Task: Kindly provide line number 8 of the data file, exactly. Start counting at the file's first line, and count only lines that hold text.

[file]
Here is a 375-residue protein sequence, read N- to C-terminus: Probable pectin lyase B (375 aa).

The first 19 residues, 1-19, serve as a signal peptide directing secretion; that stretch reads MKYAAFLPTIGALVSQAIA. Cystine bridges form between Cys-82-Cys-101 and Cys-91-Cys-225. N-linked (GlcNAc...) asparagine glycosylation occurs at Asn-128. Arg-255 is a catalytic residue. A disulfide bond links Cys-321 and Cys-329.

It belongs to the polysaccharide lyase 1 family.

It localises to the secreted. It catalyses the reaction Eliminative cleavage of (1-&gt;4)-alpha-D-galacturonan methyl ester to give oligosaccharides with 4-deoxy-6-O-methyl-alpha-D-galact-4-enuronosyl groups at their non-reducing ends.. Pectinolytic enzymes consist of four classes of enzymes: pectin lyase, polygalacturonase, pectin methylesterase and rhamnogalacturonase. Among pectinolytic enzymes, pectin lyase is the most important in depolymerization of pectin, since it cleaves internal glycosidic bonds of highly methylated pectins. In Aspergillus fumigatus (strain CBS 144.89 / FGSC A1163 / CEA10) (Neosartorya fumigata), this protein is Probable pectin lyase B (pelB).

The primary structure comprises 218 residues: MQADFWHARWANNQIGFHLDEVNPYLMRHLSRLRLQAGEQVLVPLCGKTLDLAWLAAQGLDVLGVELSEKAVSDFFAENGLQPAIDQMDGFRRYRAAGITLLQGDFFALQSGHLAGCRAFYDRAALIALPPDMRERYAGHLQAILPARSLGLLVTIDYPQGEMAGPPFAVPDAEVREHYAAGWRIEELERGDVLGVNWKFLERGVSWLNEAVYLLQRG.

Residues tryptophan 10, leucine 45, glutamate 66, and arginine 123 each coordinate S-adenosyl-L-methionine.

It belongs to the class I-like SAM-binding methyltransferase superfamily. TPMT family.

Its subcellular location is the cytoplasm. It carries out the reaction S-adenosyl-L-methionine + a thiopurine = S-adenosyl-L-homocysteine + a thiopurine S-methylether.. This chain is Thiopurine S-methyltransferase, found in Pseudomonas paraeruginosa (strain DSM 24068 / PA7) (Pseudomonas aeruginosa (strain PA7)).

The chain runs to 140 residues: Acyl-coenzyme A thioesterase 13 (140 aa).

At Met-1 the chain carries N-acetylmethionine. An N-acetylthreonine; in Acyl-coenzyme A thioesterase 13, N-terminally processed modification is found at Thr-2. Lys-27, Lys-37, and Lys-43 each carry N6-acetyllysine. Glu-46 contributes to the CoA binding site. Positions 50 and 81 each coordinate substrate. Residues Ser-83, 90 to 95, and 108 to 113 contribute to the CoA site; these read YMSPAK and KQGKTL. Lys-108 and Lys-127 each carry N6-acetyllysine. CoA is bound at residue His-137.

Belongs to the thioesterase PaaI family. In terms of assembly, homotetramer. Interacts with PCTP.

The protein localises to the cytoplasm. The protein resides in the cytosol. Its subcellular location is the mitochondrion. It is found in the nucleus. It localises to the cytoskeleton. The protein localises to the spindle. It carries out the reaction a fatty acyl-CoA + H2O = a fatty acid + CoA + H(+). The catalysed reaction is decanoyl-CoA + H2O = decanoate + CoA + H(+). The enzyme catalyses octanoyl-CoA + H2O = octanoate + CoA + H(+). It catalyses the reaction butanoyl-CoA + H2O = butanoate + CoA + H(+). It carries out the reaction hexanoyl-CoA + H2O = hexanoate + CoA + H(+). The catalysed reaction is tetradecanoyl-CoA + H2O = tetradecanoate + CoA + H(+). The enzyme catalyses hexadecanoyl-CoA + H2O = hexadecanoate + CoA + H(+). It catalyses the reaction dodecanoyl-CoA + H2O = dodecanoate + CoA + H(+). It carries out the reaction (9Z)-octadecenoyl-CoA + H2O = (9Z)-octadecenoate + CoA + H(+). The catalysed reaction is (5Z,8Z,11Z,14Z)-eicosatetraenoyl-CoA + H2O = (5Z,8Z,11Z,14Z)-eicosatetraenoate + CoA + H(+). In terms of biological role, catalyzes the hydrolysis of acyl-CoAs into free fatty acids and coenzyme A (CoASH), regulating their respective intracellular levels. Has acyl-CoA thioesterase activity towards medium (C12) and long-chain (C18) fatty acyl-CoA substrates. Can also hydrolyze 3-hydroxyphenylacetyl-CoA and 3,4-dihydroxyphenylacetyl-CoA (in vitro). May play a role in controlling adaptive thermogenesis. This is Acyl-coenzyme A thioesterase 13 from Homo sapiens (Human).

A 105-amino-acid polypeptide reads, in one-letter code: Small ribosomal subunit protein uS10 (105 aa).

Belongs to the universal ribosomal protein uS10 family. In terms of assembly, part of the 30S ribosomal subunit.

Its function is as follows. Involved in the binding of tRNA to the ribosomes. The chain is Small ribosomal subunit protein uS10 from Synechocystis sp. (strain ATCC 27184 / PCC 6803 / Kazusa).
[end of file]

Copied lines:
Its subcellular location is the cytoplasm. It carries out the reaction S-adenosyl-L-methionine + a thiopurine = S-adenosyl-L-homocysteine + a thiopurine S-methylether.. This chain is Thiopurine S-methyltransferase, found in Pseudomonas paraeruginosa (strain DSM 24068 / PA7) (Pseudomonas aeruginosa (strain PA7)).